“The short answer is that these products have had other uses for many years but have become COVID-19 specific [in 2020],” wrote Tempier in an email to Snopes. “These products are medical devices that have long had many other uses but have assumed particular importance because of COVID-19, and have been classified by the WCO as COVID-19 products to facilitate better tracking.”
In short, the screenshot in question is authentic but was misinterpreted or misrepresented by social media users to further conspiracy theories about the origin of the disease. In response to the viral images, the World Bank issued a statement noting that the goal of the April and June updates was to “put information about key COVID-related medical supplies in one easy-to-find place.”
“However, in light of misinterpretations that have occurred in recent days, the labeling in the WITS site has been updated to reflect the reality: COVID-19 tests did not exist before 2020,” wrote the WHO, adding that an update provided in early September 2020 correctly labeled COVID-19 test kits as medical tests and had made similar clarifying adjustments in other places.
An archived version of the WITS website saved on Sept. 4 clearly included “COVID-19” in the product description column and continued to do so for the following two days. The change to “medical” was put into place on Sept. 7. At the time of writing, the main database retained all of the original descriptions and labels that existed before the 2020 outbreak. All that has changed is the way in which they are labeled to the public. Full definitions and descriptions of traded goods classified under the HS system can be found on the WITS website.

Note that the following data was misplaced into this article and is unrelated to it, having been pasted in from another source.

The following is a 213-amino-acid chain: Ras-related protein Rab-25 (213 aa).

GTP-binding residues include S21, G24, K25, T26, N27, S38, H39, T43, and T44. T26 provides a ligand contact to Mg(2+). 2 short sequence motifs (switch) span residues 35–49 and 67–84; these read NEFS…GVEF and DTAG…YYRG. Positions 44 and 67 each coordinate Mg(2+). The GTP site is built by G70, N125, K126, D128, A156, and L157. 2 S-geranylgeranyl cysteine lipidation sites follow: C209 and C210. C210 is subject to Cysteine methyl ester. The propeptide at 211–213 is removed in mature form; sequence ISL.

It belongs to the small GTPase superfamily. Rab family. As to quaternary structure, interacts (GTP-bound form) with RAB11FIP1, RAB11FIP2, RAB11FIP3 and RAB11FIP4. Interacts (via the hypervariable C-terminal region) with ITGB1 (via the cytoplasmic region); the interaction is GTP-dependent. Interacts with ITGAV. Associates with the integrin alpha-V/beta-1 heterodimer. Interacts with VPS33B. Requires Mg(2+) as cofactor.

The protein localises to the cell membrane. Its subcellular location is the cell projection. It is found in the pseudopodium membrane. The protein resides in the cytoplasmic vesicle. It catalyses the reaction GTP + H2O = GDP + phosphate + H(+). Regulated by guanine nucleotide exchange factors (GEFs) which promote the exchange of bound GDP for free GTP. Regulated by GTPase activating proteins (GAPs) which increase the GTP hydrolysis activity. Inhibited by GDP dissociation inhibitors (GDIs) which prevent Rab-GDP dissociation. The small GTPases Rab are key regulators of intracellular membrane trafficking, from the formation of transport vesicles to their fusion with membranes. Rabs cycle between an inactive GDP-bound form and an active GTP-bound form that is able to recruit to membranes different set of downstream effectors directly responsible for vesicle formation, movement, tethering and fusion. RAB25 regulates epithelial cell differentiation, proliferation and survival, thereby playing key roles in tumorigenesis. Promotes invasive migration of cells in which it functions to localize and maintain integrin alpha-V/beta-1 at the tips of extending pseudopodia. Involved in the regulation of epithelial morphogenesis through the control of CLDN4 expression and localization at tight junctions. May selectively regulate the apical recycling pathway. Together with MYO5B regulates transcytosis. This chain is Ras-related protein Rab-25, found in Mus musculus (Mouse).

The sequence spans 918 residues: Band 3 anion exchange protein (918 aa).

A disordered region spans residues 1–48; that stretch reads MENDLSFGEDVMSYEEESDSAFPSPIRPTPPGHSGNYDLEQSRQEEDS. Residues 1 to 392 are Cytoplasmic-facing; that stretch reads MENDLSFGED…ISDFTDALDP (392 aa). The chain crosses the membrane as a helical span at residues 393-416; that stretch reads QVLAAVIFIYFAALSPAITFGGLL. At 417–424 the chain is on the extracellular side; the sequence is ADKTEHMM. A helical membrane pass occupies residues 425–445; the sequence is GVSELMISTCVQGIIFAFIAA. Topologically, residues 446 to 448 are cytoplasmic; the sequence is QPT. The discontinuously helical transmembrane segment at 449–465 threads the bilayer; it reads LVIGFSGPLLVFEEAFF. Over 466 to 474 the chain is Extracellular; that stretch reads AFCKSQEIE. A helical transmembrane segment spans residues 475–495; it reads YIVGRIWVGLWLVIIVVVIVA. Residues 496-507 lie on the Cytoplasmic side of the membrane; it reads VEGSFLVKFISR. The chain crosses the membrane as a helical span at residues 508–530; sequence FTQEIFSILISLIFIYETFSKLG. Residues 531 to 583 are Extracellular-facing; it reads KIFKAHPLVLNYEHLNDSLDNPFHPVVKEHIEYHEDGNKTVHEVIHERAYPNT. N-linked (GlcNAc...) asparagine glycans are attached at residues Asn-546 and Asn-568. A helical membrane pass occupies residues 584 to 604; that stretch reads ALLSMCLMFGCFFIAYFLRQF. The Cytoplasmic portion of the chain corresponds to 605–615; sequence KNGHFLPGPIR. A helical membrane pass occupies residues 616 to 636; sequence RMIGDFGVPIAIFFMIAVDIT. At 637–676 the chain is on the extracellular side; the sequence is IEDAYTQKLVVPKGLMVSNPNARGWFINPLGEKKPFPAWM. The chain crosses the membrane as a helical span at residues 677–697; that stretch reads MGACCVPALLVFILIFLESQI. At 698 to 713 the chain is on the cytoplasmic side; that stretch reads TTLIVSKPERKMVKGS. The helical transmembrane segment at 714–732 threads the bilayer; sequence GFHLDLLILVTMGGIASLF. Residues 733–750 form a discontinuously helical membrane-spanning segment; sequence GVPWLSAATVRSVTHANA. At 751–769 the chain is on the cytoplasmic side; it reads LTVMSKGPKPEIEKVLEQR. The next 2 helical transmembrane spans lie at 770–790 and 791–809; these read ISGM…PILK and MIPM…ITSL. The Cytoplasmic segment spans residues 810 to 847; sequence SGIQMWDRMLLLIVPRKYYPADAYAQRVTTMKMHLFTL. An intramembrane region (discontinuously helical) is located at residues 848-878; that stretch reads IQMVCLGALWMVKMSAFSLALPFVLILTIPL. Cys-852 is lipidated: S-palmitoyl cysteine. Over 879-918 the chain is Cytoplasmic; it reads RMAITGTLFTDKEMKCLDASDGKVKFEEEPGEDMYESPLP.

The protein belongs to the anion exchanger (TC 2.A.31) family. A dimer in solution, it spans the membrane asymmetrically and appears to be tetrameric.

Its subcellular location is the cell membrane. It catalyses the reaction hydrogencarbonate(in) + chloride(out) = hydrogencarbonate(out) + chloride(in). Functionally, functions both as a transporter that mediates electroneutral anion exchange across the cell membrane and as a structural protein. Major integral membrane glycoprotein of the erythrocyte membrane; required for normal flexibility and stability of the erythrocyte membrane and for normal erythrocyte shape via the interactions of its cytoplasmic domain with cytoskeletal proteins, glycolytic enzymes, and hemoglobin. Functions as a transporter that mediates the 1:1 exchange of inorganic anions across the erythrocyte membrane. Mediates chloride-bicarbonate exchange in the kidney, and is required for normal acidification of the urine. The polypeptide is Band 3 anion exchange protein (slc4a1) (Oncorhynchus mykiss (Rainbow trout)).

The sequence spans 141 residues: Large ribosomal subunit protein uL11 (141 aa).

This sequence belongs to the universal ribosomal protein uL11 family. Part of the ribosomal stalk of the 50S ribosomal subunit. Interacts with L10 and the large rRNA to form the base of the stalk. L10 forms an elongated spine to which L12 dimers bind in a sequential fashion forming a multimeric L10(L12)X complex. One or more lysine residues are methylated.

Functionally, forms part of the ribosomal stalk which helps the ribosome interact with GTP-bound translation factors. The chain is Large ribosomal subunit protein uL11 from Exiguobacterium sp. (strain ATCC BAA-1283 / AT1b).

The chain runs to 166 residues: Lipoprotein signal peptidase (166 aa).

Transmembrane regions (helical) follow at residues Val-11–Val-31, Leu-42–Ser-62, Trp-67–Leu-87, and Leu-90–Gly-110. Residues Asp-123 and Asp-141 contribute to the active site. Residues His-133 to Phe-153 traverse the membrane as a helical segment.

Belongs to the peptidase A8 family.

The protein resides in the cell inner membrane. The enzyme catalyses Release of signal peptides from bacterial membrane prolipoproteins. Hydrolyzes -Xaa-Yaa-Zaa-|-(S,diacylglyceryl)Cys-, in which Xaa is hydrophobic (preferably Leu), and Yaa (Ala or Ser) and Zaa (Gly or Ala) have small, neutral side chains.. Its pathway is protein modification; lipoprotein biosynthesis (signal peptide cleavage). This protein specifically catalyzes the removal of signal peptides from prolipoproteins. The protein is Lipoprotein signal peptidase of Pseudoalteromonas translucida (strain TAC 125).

A side-by-side comparison of the widely circulated screenshot (left) and one of the report as it appeared at the time of writing (right), which is archived here for reference, showed where the word “medical” had replaced “COVID-19” in the updated version.
In its new form, the WITS website included the following statement: “The data here track previously existing medical devices that are now classified by the World Customs Organization as critical to tackling COVID-19.”
Tempier added that the WCO classification system is not necessarily “critical to tackling the pandemic.” Rather, it is a “key tool to support countries in identifying and ensuring that goods, which are essential in the fight against the virus, were cleared through borders as swiftly as possible.”
On Feb. 11, 2020, the WHO officially named the severe respiratory disease caused by SARS-CoV-2. COVID-19 is an abbreviation for coronavirus disease 2019. According to the Centers for Disease Control and Prevention, “CO” stands for corona, “VI” for “virus” and “D” for “disease.” The “19” in the name refers to the year that SARS-CoV-2 was first observed in humans, noted WHO. The disease was previously referred to as 2019-nCoV, which stood for 2019 novel coronavirus.